His rent back then was $750.00 and I asked him how comparable rents are in the neighborhood. He tells me he spoke with neighbors and no one pays extra for gas, and he would move when something suitable comes up. Just for the fun of it, I asked him if his landlord charged $775 for the apartment including gas, would he rent it. He said he would, he likes the neighborhood. 

So I was thinking that a system like RUBS, if not generally applied in the area, would increase paranoia and increase turnover, besides the additional work and expense involved in billing, getting the bills out, and collecting it. And when the water bill increases, tenants would complain it's their neighbors taking long showers, not them. I know, I take short 5 minute showers, and people at work boast about taking half an hour showers in the morning, which is why they're late. Why am I subsidizing them if I live in the same building?

Anyway, good luck being a new landlord. 

After a bit research today realized as Frank mentioned that Atlanta some water developments and raised costs. Looks like notation wide Atlanta come 1st in high water charges. Decided to go with Guadian   Company who can do sub meter readings and charge back to tenants.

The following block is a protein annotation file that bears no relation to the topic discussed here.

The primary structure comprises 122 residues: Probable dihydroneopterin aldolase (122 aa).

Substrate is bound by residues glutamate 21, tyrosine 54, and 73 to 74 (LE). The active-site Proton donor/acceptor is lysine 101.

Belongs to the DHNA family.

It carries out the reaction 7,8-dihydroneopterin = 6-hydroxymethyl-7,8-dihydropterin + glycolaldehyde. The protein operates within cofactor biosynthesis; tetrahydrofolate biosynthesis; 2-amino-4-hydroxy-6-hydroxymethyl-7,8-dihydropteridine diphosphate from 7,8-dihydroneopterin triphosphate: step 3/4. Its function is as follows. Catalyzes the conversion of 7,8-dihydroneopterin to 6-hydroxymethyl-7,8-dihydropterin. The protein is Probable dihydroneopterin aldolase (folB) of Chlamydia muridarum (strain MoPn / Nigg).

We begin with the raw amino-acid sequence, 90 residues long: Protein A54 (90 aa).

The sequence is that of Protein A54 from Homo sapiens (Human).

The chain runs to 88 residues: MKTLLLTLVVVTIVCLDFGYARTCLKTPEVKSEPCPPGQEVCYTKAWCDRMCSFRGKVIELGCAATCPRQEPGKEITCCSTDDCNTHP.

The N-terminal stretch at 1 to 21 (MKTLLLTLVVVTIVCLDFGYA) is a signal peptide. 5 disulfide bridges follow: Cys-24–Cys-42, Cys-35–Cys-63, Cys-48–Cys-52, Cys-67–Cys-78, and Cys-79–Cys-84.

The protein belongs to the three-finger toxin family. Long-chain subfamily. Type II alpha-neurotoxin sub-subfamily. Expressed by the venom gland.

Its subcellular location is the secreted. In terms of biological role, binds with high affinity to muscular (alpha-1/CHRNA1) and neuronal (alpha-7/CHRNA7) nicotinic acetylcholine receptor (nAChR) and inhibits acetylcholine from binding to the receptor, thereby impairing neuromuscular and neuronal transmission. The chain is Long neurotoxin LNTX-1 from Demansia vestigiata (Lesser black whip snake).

Make sure you can do it under existing leases, if your tenants are not month to month. If you took over a property, you have to honor existing leases. My lease list the utilities provided including water, so I can't suddenly present a water bill to a tenant who never got one before. In my case I don't plan to because no one else does. While NYC water bills had gone up $100/month per unit for 2BR in the last ten years, rents have gone up 30%, around $500/month for a 2BR, so I'm not hurting.

Oh, I plan to check back with you to see how it went with you as I'm curious. particularly with a large increase like this. In principle, I agree people should pay for use of water they use as it promotes conservation of a vital resource. How to do it right legally is another matter. For instance, to honor leases, you might bill some tenants, while not others waiting for their lease to expire. People talk and you'll have to explain why tenant A suddenly got a water bill, and tenant B didn't.

Thank you. Yes, I am presenting waterbill only to new tenants and lease renewal tenants (notifying 2 months before) so far implemented RUBS for 10+ tenants.